Identification of biological processes controlled by Pax8 in thyroid cells
Pax8 has been mainly associated to thyroid differentiation and development through its transcriptional role in key thyroid-related genes [54, 55]. At this regard, we observed a downregulation of DIO1 after abolishing Pax8 (Additional file 5), which potentially binds to a critical region for selenocystein insertion in the DIO1 mRNA. Data were recently provided indicating that TSH tightly regulates DIO1 expression in thyroid cells through Pax8-dependent DIO1 mRNA stabilization (S.G. Leoni; unpublished observations). Moreover, gene expression profiling in normal versus malignant thyroid tissues demonstrated a downregulation of DIO1 and DIO2 , which could be linked to Pax8 loss during cancer progression.
Intriguingly, Pax8 modulates the expression of several genes involved in carcinogenesis and thyroid malignancies (phosphatidyl-inositol/insulin and MAPK pathways) and cell cycle processes (CDKN2B
CCNB1 and CCNB2, among others) (Additional file 11). These findings are in accordance with previous studies in which Pax8 expression was abolished in the differentiated thyroid cell line FRTL5 [20, 57]. Our data would also explain the biological mechanism underlying the partial decrease in thyrocyte proliferation in response to both IGF-I and TSH (main regulators of thyroid proliferation and differentiation) after both Nkx2.1 and Pax8 mRNA silencing .
DNA-related biological processes involved a plethora of functional categories (replication, repair and metabolism), highlighting the novel finding of Brca1-dependence on Pax8. In this regard, Shih et al described that BRCA1 and BRCA2 germline mutations were twice as common in individuals developing a second non-ovarian carcinoma, with follicular thyroid carcinoma being one of the most frequent secondary tumours . This finding can be of great relevance in the development of sporadic thyroid tumors, given that, as mentioned before, Pax8 expression is decreased or lost in thyroid tumours.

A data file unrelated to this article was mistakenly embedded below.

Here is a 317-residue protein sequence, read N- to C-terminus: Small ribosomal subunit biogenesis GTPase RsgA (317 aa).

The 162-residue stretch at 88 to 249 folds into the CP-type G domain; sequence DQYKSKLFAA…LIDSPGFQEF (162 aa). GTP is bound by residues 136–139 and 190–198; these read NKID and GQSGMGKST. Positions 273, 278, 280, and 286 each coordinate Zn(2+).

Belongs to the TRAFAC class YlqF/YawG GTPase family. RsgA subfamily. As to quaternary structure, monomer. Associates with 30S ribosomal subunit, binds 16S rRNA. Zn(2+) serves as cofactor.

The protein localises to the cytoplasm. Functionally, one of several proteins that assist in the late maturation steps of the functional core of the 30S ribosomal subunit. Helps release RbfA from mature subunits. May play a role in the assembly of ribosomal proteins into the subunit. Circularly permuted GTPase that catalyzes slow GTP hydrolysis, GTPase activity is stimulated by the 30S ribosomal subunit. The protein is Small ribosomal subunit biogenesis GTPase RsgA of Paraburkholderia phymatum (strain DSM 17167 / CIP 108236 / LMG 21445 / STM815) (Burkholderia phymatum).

Recent reports have associated the transcription factors Pax2 and Pax5 with increased capabilities for cell motility and adhesion in human cancer [58, 59]. In parallel with these Pax-related functions, we observed significant expression changes of loci involved in cell motion/adhesion, notably the Pax8 effect on NCAM1 (neural cell adhesion molecule 1) transcription. NCAM1 and other components of adherens junctions, such as cadherins, have been described to be essential for maintaining cell polarity and epithelial integrity . Interestingly, Cadherin-16 (Cdh16/Ksp-cadherin) was recently proposed to play a TSH-regulated role in thyroid development , and its expression and promoter activity is controlled by Pax8 [20, 62]. We have not only confirmed transcriptional regulation of Cdh16 by PAX8, but also defined additional PAX8-dependent genes that could be essential for thyroid cell polarity (MYO5b and Rab17, among others). In this regard, germline mutations in MYO5b have been associated with disruption of epithelial cell polarity in MVID (MIM251850) . This role is exerted via its involvement in vesicle trafficking through direct interactions with Rab GTPase proteins, such as RAB11a and RAB8a. Further functional studies should be performed to evaluate potential Myo5b interactions with RAB17, another Rab GTPase protein involved in membrane trafficking and confirmed as a Pax8 target in the present study.